Friends of Cedar Mesa

Friends of Cedar Mesa works to ensure that the public lands in San Juan County, with all their cultural and natural values, are respected and protected.  To do this, the organization partners with local tribal leaders, the Bureau of Land Management, the US Forest Service, and the Glen Canyon National Recreation area to create local, regional, and national support for greater protection of Cedar Mesa through education, advocating for national designations, supporting smart local policy-making, and organizing research and volunteer service activities.  We support their efforts to open ‘Bears Ears Visit with Respect Education Center’ designed to educate visitors on the beauty, sacredness and fragility of the national park, as well funded the visit of the All Pueblo Council of Governors of the 19 Pueblos of New Mexico and Arizona to visit the Education Center, Bears Ears and the Borderlands area.

Josh Ewing, Executive Director

“If I could, I’d chain myself to every bulldozer that threatens this landscape.” – Josh Ewing, May 19th, Conservation Lands Foundation office.

Josh holds a huge vision for a vast new, large, culturally rich landscape conservation vision and played a key role in nurturing the vision and broad support to establish Bears Ears National Monument.  And, he has spent the past two years fighting the Administration’s attempts to radically reduce its scope and size.

In the midst of this fight, he had the conviction to create an education center to welcome visitors to a monument that no longer existed in the eyes of the government. He has been 110% committed to a positive vision for this embattled region, teaching respectful visitation of the landscape. In fact, a High Country News article acknowledges his fearless approach: “Bears Ears’ only visitor center isn’t run by the feds.”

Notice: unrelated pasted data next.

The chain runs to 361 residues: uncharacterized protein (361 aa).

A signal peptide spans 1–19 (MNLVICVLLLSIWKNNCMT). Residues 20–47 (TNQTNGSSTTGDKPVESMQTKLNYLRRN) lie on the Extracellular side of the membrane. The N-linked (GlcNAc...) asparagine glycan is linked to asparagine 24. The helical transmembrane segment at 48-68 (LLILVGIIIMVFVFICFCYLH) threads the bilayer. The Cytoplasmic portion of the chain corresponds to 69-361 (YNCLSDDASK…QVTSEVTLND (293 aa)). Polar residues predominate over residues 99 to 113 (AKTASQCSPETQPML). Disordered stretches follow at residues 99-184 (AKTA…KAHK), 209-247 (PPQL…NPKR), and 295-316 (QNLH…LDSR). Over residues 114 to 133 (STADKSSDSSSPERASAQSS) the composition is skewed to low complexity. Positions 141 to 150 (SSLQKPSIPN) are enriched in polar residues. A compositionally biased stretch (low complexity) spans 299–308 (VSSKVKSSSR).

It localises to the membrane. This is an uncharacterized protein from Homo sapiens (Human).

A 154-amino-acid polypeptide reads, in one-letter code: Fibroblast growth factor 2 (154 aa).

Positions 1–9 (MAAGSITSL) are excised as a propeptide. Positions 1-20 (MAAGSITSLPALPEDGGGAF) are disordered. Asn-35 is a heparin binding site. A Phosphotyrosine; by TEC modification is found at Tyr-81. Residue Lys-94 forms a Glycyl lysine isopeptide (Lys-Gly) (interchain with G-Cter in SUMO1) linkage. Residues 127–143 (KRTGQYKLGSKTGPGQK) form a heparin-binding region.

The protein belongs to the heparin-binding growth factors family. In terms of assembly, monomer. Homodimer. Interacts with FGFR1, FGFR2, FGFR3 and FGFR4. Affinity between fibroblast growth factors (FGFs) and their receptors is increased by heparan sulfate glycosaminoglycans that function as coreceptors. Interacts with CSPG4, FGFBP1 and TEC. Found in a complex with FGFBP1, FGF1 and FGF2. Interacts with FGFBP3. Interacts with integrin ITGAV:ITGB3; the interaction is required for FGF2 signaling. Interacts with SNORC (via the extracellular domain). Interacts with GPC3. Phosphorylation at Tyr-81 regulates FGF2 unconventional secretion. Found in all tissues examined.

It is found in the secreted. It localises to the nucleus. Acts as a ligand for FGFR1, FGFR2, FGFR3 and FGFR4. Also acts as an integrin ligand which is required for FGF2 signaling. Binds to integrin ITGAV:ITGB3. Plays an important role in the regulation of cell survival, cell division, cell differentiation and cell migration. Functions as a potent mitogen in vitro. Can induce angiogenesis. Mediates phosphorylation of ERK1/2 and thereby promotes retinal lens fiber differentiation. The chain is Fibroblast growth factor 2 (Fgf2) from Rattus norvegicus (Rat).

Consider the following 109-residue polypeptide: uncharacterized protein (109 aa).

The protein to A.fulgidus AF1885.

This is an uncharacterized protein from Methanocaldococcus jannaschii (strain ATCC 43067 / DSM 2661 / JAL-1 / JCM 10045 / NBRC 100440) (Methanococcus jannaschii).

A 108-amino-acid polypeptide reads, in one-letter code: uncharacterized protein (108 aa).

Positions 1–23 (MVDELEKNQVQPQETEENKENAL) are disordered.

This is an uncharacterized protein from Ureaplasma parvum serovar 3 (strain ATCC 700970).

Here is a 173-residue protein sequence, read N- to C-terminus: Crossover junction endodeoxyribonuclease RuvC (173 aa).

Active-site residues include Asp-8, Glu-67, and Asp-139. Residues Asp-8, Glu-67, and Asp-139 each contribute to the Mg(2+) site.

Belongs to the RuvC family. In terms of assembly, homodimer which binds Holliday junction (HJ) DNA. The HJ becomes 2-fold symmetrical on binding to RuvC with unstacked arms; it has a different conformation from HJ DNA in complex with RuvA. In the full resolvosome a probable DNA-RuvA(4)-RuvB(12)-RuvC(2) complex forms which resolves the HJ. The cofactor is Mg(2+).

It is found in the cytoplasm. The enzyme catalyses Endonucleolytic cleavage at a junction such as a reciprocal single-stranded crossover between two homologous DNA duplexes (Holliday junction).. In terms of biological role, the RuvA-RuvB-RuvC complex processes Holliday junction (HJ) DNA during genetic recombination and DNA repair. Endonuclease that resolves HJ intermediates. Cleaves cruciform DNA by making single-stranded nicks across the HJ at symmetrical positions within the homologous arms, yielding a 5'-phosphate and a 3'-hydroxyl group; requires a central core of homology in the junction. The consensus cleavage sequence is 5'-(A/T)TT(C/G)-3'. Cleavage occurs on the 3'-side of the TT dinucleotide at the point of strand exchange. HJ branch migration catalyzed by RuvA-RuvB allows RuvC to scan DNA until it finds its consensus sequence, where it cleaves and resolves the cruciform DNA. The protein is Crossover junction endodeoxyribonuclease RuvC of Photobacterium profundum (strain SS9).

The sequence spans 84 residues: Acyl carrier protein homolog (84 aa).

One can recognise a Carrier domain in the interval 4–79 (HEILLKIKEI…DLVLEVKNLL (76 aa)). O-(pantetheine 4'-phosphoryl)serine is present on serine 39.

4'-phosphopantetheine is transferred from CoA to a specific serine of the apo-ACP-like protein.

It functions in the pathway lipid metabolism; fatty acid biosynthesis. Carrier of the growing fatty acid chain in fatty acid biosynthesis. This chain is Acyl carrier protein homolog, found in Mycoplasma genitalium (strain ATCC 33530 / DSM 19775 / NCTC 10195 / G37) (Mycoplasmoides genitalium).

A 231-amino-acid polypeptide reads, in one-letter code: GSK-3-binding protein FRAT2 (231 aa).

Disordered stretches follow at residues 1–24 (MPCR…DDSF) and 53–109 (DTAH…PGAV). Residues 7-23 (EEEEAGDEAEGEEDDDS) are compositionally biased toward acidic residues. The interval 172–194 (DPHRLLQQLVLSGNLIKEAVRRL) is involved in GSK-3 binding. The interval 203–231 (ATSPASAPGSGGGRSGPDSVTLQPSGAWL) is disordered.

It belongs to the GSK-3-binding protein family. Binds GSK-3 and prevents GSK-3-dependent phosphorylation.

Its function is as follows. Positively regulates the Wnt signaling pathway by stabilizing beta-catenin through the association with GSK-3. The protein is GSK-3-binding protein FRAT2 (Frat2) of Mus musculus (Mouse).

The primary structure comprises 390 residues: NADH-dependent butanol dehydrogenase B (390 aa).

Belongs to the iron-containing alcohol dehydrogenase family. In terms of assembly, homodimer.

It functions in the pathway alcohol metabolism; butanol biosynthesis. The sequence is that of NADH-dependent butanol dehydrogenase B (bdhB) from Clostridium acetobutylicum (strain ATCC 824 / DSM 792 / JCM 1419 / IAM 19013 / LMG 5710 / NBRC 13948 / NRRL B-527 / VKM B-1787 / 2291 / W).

In response Josh said, “We hope (this center) is an interim measure and we’ll be happy to put it out of business when the U.S. government and tribal nations partner to build an official center for the original monument.’

Josh consistently finds ways to meet the needs of mounting visitor interest, to engage diverse voices, educate, bring broad awareness, and to challenge authority.  Josh now has his sights set on vastly expanding landscape protection far beyond the original Bears Ears boundaries.

Josh was born and raised in rural western Nebraska, where his family maintains an active cattle ranch. An avid climber, hiker, and photographer, Josh moved to Bluff, Utah in 2012 with his partner Kirsten. Having visited San Juan County for 12 years, every chance they could, the two decided they may as well live where their hearts were.

For his grit, guts, smarts and resilience we awarded Josh with the 2019 Alnoba Moral Courage Award.